Excuse me while I have a geeky moment.
So in the background for a couple of hours here and there I’ve been tinkering with a LISP interpreter, with the goal of eventually inserting the LISP engine into an iOS application in order to make a programmable calculator with some ability to do basic calculus, as well as standard scientific calculator stuff, and automatic unit conversion stuff. (I even have some code somewhere which can handle arbitrary unit conversions, including arbitrary conversions in and out of standard scientific units.)
(Well, properly it’s a LISP compiler which compiles to a VM instruction set.)
A little while ago I managed to write a LISP compiler in LISP, compiled by a bootstrap compiler written in C, which was capable of compiling itself.
Well, now I have a primitive IDE for writing LISP code, which supports syntax coloring, automatic indentation, as well as setting breakpoints in my LISP code (step over and step out turns out to be a bitch) and examining the variable stack.
Breakpoints are managed by maintaining a table (including PC references into the instruction set) and setting a special instruction which halts the VM, and “single step” is handled by executing one VM instruction at a time until I hit one of the PC breakpoints.
And when not single stepping instructions, the VM is run on a second thread, to allow me to stop execution arbitrarily (in case of infinite loops).
Some pictures: showing breakpoints
Showing the debugger in progress, examining the stack and variables.
Of course there are some usability issues; I certainly wouldn’t want to ship this as a product. (In particular, you need to specify the entry point of a routine to debug, and breakpoints require the code to be compiled first–and compilation is a manual process; you have to press the compile button before adding breakpoints or starting to debug.)
And there are some gaps–the LISP implementation is incomplete, closures haven’t been written into the compiler (yet), and I don’t have a means to write to the standard out via a LISP instruction.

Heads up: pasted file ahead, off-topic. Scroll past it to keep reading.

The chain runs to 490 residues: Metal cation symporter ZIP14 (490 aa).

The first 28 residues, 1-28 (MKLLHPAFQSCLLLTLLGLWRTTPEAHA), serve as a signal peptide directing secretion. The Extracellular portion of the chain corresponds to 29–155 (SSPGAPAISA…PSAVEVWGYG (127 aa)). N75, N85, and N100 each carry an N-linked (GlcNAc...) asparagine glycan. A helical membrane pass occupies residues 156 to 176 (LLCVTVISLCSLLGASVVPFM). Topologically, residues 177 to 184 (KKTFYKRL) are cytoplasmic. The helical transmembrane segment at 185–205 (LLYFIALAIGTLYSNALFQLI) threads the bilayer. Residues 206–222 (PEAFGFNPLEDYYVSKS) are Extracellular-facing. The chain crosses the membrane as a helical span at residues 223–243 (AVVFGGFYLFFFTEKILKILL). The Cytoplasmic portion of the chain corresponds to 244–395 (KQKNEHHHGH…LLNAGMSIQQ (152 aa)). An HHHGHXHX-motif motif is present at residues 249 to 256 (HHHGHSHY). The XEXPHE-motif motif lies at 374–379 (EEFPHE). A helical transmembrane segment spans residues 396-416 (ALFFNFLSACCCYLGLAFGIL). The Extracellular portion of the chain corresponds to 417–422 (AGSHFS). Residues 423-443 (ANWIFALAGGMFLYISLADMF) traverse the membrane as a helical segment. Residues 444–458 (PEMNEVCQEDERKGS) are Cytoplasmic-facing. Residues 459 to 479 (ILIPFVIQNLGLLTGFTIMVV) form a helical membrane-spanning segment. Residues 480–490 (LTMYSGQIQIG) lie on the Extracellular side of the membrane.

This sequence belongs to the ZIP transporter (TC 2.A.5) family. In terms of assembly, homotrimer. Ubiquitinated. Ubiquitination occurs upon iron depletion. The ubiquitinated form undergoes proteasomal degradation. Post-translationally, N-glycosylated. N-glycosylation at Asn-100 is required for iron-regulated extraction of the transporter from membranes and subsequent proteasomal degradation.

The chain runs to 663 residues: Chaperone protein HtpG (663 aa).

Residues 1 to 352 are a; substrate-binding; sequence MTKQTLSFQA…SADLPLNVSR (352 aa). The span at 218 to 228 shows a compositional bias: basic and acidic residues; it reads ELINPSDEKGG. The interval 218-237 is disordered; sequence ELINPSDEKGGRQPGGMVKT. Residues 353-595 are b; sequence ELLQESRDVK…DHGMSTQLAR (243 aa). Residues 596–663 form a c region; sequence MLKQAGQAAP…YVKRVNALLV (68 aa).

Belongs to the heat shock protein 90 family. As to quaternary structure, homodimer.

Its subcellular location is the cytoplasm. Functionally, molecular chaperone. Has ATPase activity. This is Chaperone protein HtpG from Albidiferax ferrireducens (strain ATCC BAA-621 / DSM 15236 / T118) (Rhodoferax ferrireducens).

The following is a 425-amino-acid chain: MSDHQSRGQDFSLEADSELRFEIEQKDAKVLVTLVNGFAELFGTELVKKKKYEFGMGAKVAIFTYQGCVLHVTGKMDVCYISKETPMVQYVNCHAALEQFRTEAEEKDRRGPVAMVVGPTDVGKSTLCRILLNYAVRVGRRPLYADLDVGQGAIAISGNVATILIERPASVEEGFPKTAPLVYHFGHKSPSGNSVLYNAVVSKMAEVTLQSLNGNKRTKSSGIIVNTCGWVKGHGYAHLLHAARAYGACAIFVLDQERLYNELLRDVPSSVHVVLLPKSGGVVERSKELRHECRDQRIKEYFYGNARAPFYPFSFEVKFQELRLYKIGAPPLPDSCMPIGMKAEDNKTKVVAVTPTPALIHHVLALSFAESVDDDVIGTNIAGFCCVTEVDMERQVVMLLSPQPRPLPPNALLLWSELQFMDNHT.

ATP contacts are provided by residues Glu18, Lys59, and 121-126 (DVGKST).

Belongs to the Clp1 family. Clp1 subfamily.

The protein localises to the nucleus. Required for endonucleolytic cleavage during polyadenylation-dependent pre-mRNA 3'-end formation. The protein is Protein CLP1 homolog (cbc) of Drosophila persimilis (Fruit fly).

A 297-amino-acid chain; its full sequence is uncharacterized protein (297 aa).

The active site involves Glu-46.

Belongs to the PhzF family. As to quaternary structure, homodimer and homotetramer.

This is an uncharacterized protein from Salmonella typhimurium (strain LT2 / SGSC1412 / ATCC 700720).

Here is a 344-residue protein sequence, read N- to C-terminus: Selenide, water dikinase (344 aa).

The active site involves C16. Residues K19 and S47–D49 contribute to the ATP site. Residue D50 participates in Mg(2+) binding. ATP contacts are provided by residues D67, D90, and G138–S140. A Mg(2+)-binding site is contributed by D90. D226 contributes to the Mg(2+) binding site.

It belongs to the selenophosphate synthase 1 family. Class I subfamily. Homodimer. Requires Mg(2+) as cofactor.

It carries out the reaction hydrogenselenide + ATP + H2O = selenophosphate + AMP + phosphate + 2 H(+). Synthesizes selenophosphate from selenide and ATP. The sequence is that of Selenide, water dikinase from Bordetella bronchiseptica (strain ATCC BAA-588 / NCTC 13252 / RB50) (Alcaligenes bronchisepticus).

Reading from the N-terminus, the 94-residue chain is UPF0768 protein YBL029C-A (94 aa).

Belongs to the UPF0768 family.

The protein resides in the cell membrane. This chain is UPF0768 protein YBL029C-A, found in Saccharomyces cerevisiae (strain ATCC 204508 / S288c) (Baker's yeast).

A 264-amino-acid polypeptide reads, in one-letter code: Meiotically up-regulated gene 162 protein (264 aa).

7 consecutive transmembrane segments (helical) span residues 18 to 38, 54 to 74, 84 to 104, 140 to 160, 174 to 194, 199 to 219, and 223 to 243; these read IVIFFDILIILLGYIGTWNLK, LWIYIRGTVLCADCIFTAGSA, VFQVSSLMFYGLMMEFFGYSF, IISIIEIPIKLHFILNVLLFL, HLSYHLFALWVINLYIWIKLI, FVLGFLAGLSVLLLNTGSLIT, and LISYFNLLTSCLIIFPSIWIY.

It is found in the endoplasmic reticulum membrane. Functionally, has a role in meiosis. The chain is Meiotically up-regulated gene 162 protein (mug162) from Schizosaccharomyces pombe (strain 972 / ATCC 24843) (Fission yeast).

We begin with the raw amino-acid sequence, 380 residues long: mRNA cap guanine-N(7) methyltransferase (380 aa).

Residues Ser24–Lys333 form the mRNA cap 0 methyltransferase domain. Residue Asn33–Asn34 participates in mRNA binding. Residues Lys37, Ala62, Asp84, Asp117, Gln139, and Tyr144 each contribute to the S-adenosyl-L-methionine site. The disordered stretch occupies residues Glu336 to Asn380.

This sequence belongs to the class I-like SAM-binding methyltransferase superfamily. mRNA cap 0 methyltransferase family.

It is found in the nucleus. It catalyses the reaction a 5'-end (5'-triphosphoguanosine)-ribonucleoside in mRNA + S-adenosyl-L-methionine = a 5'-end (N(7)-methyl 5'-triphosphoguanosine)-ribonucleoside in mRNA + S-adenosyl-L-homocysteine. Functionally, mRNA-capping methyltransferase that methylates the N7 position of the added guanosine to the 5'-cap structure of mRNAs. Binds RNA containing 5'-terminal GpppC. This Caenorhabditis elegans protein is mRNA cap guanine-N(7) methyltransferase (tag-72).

But there is enough to start actively building these components and testing them within the IDE, and fleshing out my LISP implementation–particularly since my LISP compiler is built in LISP, so adding features can be done with my IDE.
Next steps: include a window in my IDE which emulates the planned UI for the iOS product (a calculator keyboard, menu and display system–with keyboard events executing predefined LISP instructions, the menu built from a LISP global variable and the display formatting display instructions from another LISP global variable), as well as fixing bugs, fleshing out the LISP interpreter, and creating a mechanism for printing from LISP into my output window.
After that I can start writing the calculator code in LISP.
The syntax coloring was hung off the NSTextView (by setting a 1 second timer on update text events, and running a simplified LISP parser to do syntax coloring and variable detection to color local variables), and autoindent was handled by listening for newline events and calculating the proper indentation for the current parenthesis level.
And the nice part is that similar hooks exist on iOS in UITextView, and the debugger wrapper class should all port fairly easily to iOS. Meaning the functionality of the IDE should port rather easily to iOS.